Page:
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Old February 9th, 2013, 02:02 AM   #41
redbaron_012
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Yeah, you would never hear a Canadian or Mexican call them selves an American ? Hmm maybe lots of Mexicans do but.....I think the single word America without a North or South prefix is generally accepted as the USA.

PS...There is often talk here in Australia whether we should become a republic...Most feel we are independant anyhow and just use the political system derived from Britain and we continue to be part of the Commonwealth...anyhow. As we are a country with states that would become united in this country as a republic we could end up the United States of Australia ? Abrev...USA. Damn confusing for map makers...leave it as it is : )
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Old February 9th, 2013, 02:05 AM   #42
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Quote:
Originally Posted by Dimethyltryptamine View Post
It's like the whole Dutch/Netherlands thing. You are from the Netherlands, but are Dutch. You are from the United States, but are an American. The only difference is the Netherlands doesn't derive from a continent... though there isn't a whole lot else to call you guys... Yanks, I suppose?
I am a Yank. But don't call most Southerners Yanks.

Yankee can mean anyone from the US (used by people outside the US)

Or it can mean a Northerner (the way it has been used here in the US, mostly in what used to be the Old South, but that is much less common now)

In the North, it is used to refer to people in New England.

In New England, there is a disagreement - does it mean people from Connecticut or Vermont? Both states claim it originally.

And in NYC it is the name of the greatest baseball team in history.

However, it was originally a DUTCH word (from Little John) and so probably came into use in the Hudson River Valley in New York.

So it means many things.
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Old February 9th, 2013, 04:46 AM   #43
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It's simple really:

American = American continents. That is if you were looking to talk about the entire region as a whole. Perfect example, the OAS (Organization of American States).

But in general when one thinks Americans they think USA. Which I don't see a problem with. After all calling ourselves United Statians would be incredibly stupid.
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Old February 9th, 2013, 10:42 AM   #44
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Agree. The English, French, Spanish, and Portuguese all had tons of American colonies (colonies in America). They didn't stop being in America when 13 of those colonies formed the United States.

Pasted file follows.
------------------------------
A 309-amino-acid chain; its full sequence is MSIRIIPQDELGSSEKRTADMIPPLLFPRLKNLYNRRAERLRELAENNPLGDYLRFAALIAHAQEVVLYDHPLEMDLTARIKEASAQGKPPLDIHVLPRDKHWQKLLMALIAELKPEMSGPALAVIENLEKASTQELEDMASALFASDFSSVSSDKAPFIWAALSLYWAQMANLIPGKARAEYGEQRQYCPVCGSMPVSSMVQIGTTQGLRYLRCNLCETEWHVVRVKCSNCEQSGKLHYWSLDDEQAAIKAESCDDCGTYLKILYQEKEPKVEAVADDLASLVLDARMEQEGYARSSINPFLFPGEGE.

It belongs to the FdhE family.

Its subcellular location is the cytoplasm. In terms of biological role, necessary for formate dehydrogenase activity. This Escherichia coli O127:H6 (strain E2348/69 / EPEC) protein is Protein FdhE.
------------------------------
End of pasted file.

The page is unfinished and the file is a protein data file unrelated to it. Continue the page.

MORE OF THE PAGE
United Statian does sound stupid. That said, people are just going to have to accept that America sometimes means the US, but sometimes means the whole continent. We can't go back 200 years and fix it.

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Originally Posted by royal rose1 View Post
You Canadians are such bitches. Seriously, who cares if we're called "Americans"? Get over it, you're making this huge deal out of something so miniscule. And I don't know anyone in the US who has ever said citizens of the other 35 countries couldn't call themselves "Americans."
Canadians are bitches for pointing out that your ancestors picked a name that was already taken? Anyone who can read a history book could have pointed out the exact same thing.

Few care that people in the US call themselves Americans. Just don't complain if people in Peru or Mexico consider their country to be in America. And yes, I hear people from the US criticize them for doing it ALL THE TIME! They have every right to do so, if they want.

Btw, you seem to be the only one going ballistic over it in this thread. The rest of the conversation seems quite civil.
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Old February 9th, 2013, 10:59 AM   #45
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Originally Posted by redbaron_012 View Post
Hmm maybe lots of Mexicans do but.....I think the single word America without a North or South prefix is generally accepted as the USA.
Use of the word America for the whole continent is centuries old and still prevalent all over. The biggest soccer club in Mexico City is called 'Club America' and its not in reference to the United States. This continent's version of the European Union is called the Organization of American States.

I don't think anyone takes issue with people from the US calling themselves Americans. What's done is done. I think what irks people is that some from the US go around telling people in places like Peru, Costa Rica, etc. that 'America' means the US only. It clearly does not. They've always considered the whole continent to be 'America', and rightfully so.